We are back in the desert again, but this time not under the velvety star-studded skies of Advent but in the blazing noon-day heat of Lent, alongside a weary Jesus who, after forty days and nights of fasting, is being tempted by Satan.
There is a line in today’s gospel (Luke 4.1–13) I find arresting : ‘During that time he [Jesus] ate nothing and at the end he was hungry.’ I wonder how often we hurry over the fact of Jesus’ hunger in our eagerness to reflect that temptation always assails us when we are at our weakest. From there it is but a short step to stripping the gospel of much of its power. Turning stones into bread is one of those miracles that hasn’t much appeal for us because most of us in the West never experience real hunger. We are much more interested in power and wealth and may even experience a frisson of excitement at the thought that we might be deluded into believing that the devil might grant us what God will not. Yet a hungry Jesus has something important to teach us about Lent and its traditional disciplines of prayer, fasting and almsgiving, especially, I think, fasting.
Fasting has, unfortunately, got a bad press nowadays. It has become synonymous with dieting (which it isn’t) or associated with things that have nothing to do with it (e.g. people ‘fasting’ from Social Media). Very often it has been reduced to a token foregoing of some luxury or indulgence such as wine or chocolate, or the Christian fast is compared unfavourably with the Moslem by those unfamiliar with either. There is a vague idea that fasting somehow unleashes spiritual power, but that has become mixed up with and diluted by the notion that it is primarily a penance, an expiation of sin rather than a means of drawing closer to God.
Now, please do not mistake me. I am quite sure that any offering made out of love of the Lord is immensely pleasing to him, but I would argue that we all need to think more deeply about fasting as the Church has understood and practised it for centuries. I know that some Catholic commentators have already begun to make the same point, but I hope that a word or two from a monastic perspective may be helpful, too.
Fasting is meant to make us hungry. Obvious, I know, but how often do we forget that! Hunger does not mean a passing feeling of emptiness that is easily put right or mere boredom with eating plain food. No, it means actual hunger: the gnawing pain of being utterly empty, weak. It is such a powerful thing that the Church has always been very careful about the rules she sets for it. The young, the old and the sick are not permitted to fast with the rigour allowed to healthy adults in their prime, and even they are required to be prudent (folly, you remember, is a sin).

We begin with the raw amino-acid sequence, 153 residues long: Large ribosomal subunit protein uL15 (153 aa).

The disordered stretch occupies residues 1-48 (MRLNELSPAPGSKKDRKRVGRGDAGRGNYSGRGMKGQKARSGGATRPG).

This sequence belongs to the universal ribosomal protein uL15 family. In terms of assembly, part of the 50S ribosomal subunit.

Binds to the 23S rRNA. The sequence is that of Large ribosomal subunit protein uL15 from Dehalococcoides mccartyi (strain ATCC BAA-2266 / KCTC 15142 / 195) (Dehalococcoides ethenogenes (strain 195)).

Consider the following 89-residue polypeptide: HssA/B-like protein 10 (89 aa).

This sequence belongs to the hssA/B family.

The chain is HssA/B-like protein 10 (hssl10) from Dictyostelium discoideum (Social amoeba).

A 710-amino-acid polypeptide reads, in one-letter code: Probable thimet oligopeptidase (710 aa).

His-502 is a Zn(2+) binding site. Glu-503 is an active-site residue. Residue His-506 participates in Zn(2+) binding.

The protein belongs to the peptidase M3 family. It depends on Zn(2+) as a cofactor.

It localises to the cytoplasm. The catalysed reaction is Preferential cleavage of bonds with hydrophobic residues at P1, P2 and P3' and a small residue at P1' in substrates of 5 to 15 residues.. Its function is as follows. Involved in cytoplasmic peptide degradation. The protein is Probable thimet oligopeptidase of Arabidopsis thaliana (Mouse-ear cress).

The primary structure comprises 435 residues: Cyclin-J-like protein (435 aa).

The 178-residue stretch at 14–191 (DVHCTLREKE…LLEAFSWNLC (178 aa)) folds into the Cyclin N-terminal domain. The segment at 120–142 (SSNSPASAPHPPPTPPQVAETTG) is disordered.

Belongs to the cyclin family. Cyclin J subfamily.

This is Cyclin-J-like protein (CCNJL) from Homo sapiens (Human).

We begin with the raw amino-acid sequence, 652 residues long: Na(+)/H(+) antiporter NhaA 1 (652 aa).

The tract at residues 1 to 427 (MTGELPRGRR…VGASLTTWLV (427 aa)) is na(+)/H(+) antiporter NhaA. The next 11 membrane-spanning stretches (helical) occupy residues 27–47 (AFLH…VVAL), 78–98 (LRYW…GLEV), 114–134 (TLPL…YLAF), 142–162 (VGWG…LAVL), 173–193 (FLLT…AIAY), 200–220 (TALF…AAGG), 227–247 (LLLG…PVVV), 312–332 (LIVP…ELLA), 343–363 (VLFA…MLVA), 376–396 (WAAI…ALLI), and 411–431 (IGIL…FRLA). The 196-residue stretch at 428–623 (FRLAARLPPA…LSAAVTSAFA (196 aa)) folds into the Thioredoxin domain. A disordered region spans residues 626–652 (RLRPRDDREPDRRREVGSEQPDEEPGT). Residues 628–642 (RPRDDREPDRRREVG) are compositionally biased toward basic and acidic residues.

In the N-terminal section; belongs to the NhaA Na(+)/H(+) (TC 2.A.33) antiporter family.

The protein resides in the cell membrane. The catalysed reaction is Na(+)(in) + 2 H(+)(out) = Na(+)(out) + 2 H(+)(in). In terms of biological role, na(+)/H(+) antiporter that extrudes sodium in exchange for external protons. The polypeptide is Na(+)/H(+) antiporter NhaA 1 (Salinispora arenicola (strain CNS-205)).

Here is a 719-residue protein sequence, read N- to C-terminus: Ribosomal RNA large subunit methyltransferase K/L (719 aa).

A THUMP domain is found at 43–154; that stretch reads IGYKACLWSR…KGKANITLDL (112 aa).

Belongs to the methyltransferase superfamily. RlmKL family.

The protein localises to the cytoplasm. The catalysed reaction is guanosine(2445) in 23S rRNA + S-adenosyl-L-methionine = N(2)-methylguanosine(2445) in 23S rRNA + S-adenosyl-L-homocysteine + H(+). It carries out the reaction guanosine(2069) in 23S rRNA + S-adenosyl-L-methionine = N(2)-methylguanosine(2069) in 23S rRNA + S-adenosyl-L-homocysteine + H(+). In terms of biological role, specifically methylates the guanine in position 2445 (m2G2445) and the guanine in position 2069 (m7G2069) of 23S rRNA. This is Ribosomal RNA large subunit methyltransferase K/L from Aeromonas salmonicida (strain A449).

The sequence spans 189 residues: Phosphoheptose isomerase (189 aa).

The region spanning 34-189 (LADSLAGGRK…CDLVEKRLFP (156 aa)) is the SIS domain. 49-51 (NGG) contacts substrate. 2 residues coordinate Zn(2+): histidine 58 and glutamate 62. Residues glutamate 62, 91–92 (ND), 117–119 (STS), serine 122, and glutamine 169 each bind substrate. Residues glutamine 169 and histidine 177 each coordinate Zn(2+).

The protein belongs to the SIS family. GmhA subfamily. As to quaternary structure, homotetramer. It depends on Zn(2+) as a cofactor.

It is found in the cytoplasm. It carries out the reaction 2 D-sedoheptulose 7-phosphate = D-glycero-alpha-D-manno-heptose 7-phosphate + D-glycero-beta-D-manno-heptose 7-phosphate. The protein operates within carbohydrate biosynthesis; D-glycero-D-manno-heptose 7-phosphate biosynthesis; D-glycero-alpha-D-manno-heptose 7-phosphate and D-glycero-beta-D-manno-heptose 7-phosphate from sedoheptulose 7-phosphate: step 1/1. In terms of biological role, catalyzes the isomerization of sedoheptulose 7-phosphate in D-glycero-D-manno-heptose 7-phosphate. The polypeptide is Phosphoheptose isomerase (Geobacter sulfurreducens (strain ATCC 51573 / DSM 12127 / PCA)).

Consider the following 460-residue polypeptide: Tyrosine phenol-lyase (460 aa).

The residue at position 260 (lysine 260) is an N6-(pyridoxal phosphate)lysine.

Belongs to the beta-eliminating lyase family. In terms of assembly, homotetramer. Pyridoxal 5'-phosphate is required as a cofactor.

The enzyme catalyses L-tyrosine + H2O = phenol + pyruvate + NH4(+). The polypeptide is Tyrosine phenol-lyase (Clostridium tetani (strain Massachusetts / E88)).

In the monastery those who fall into the category of healthy adults fast every day during Lent (Sundays are not included). That means that what we eat and when we eat are carefully regulated, and as Lent progresses, our hunger grows. By the time Holy Saturday comes, the prospect of soft white bread and butter on Easter morning is sweet torture. But we aren’t fasting in order to prove that we are spiritual athletes or out of some masochistic desire to make our bodies suffer. We are fasting to become closer to Jesus, and our fast is not a matter we decide for ourselves but a ‘given’, something determined by the superior of the community who must always take into account individual weaknesses and the needs of the community as a whole. The monastic fast is thus never rigorous enough for some though, if my own experience is anything to go by, it isn’t the easiest of disciplines.
Fasting makes us realise our dependence on God in a way that many of us in the West have forgotten. It makes us aware of our bodies and the fact that it is the whole person that is redeemed, not just the mind or soul. Above all, it makes the link between prayer and almsgiving clear and direct. We cannot fast properly unless we pray; fasting is not doing its work in us if it does not make us want to pray more and to be more generous towards others. ‘During that time he [Jesus] ate nothing and at the end he was hungry.’ What a tragedy it would be if, at the end of Lent, Jesus was still hungering for our love and devotion.